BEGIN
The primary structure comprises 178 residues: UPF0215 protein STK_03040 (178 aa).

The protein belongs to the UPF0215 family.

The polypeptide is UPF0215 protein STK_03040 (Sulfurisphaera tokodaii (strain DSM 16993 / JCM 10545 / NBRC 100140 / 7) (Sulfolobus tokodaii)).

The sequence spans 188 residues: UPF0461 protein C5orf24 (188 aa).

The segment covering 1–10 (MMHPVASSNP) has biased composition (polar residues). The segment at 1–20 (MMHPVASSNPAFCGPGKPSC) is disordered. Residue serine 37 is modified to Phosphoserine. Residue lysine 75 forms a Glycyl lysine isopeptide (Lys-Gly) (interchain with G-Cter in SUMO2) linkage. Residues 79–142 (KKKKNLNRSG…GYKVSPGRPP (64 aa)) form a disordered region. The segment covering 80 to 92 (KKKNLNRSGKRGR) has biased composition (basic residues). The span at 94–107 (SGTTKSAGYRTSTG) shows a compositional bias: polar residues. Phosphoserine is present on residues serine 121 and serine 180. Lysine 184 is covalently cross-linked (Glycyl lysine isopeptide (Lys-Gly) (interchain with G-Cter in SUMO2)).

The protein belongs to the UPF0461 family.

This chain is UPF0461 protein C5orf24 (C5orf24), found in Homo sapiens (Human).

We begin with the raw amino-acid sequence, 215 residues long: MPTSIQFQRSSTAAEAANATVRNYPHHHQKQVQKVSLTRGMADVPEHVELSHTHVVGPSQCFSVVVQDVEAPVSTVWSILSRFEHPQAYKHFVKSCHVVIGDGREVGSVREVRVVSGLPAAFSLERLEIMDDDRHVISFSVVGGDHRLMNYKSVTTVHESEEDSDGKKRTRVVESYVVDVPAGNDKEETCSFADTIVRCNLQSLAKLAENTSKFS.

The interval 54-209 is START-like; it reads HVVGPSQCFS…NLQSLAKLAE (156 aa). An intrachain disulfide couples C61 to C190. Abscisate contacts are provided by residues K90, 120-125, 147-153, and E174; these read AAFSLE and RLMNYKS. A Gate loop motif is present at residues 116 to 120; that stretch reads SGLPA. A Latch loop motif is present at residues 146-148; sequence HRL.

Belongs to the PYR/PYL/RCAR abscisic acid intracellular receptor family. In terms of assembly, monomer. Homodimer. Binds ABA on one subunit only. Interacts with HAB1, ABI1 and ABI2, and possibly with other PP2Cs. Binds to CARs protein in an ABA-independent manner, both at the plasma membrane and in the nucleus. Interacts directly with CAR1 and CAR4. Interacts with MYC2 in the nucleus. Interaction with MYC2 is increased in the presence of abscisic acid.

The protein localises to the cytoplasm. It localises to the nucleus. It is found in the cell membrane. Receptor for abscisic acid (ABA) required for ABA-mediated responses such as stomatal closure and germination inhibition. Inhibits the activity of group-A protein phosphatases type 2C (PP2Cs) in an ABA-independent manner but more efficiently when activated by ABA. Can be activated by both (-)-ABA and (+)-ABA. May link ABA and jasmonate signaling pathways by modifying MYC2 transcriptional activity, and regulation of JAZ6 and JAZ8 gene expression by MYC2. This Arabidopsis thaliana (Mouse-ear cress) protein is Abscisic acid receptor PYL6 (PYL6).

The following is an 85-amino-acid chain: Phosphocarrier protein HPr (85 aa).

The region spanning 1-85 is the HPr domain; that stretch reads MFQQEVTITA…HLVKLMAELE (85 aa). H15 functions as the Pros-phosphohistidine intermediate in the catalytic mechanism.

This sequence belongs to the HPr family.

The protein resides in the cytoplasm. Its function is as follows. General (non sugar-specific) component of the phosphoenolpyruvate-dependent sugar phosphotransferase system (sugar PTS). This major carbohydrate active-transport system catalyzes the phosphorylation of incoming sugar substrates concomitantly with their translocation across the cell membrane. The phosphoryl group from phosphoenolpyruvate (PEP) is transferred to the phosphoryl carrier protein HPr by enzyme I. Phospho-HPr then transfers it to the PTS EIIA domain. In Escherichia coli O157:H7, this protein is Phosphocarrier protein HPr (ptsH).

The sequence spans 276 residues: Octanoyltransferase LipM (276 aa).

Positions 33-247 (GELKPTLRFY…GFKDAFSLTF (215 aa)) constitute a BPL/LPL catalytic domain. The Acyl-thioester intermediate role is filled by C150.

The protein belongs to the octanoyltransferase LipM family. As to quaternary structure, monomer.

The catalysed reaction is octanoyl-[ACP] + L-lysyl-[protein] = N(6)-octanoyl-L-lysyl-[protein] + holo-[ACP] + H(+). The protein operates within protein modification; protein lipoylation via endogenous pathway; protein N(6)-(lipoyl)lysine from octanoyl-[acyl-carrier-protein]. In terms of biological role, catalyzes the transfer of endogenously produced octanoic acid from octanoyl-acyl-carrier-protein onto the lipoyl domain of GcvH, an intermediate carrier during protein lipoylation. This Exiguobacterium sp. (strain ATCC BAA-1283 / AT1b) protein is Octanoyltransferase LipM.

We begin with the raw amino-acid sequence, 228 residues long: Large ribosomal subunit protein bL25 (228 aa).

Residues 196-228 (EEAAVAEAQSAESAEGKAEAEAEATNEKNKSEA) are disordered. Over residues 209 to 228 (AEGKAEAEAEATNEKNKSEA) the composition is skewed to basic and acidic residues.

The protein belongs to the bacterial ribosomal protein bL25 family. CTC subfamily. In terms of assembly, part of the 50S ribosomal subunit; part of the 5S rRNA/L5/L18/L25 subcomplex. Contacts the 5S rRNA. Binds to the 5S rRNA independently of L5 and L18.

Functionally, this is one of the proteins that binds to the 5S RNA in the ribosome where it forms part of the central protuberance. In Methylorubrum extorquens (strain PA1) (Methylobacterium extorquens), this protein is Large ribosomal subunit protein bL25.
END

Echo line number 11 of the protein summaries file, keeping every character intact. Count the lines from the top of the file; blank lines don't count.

The protein localises to the cytoplasm. It localises to the nucleus. It is found in the cell membrane. Receptor for abscisic acid (ABA) required for ABA-mediated responses such as stomatal closure and germination inhibition. Inhibits the activity of group-A protein phosphatases type 2C (PP2Cs) in an ABA-independent manner but more efficiently when activated by ABA. Can be activated by both (-)-ABA and (+)-ABA. May link ABA and jasmonate signaling pathways by modifying MYC2 transcriptional activity, and regulation of JAZ6 and JAZ8 gene expression by MYC2. This Arabidopsis thaliana (Mouse-ear cress) protein is Abscisic acid receptor PYL6 (PYL6).